We live in an age dominated by technology that helps streamline our lives. We can use those same attributes to succeed in business by mirroring the style of communication we value in computers which is efficient, direct and concise. Listen to any successful CEO or entrepreneur talk about their business to someone else in their industry, and you can immediately hear this style in practice. They get straight to the point, eliminating clumsy and imprecise language that simulates the way computers speak to one another. We can call that "machine language." So, let’s look at five techniques to improve your communication style.
1. Get clear on what you want to say.
All too often, people just start talking when they want to communicate. They beat around the bush and ramble on, hoping the listener will be able to assemble their thoughts for them. Then there are those who speak because they like to hear themselves speak. Instead, you should hone in on precisely what you want to convey before you start speaking.
Ask yourself what it is you really want to say. It needs to be well-defined. If you are brainstorming ideas rather than presenting concrete points, then invite the listener to explore that arena with you as a dialogue instead of an ambiguous monologue. Otherwise, you force the listener to stop everything and wait for you to get to the point.
2. Don’t manhandle the listener’s mind.
It’s more respectful to be quiet and give yourself some time to formulate coherent thoughts than it is to drag your audience through a bunch of mumbo-jumbo or obvious points. At least while you are quietly organizing your thoughts, you can give their mind a little space.
When speaking "machine language," business people relate major concepts with a short sentence. They can tell if the listener gets the whole picture or not. It’s interesting to note that many CEOs don’t read books. They'll have an assistant read the book and explain it to them in a few sentences. The CEO fills in the gaps. All he needs is the "machine language" version.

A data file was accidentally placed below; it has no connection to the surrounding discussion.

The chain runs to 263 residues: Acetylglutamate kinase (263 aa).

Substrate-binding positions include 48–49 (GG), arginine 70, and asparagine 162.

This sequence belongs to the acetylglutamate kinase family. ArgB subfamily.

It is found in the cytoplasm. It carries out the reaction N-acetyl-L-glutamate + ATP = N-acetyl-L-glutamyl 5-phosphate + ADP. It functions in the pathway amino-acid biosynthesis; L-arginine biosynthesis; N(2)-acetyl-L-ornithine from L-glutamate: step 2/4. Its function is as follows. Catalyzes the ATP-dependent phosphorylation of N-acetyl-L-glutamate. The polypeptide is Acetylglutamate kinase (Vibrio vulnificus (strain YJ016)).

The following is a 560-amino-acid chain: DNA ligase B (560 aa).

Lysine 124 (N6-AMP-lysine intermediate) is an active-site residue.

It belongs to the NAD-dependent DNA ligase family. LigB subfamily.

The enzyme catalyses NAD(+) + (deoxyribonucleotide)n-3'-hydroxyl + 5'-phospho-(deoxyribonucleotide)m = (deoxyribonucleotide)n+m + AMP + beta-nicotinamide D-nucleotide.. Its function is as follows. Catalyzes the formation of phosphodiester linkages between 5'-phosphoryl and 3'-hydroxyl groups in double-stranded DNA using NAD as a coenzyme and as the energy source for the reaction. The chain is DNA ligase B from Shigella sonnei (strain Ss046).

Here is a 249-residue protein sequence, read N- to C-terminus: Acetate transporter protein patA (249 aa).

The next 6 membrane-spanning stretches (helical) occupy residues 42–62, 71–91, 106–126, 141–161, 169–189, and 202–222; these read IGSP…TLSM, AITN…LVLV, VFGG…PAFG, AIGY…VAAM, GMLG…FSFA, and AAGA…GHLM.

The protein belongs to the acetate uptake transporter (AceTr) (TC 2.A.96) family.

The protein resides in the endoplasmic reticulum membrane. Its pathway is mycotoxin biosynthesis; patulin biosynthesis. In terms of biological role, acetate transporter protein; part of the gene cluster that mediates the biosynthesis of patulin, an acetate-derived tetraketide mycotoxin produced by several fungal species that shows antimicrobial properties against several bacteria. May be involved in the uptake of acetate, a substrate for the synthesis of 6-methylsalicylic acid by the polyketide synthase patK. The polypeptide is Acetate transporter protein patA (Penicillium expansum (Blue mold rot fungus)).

3. Monitor the listener.
You have to pay attention to your audience. They very naturally and spontaneously are giving you signs as to whether or not you are speaking clearly and concisely enough, or whether you need to slow down and give them some more details. Respond accordingly. A very experienced business person will catch on more quickly and need less information than most people.
4. Be aware of your tone.
While there is immense value in being concise, you can do so in an open and friendly tone. Make sure that your brevity is not signaling an entirely different message to the listener, such as being too busy or distracted to talk. There is a way to be direct and concise without seeming dismissive or uncommunicative. How would a computer get its point across to another computer? It would not do so with an attitude or sharp tone.
5. Cultivate the art.
CEOs seek out business people whom they can work with efficiently. They "download" huge volumes of information to one another in a few short sentences. It’s actually a very gratifying experience to communicate so seamlessly. It makes business fun.
Being able to speak "machine language" is an art you can cultivate over time. The first step is to pay attention to how you speak. Then see how your communication is being absorbed. What changes could you make in order for your communication to be better received? When communication is good, both parties should feel uplifted by the conversation. After all, communication means communion.Communication is perhaps the biggest challenge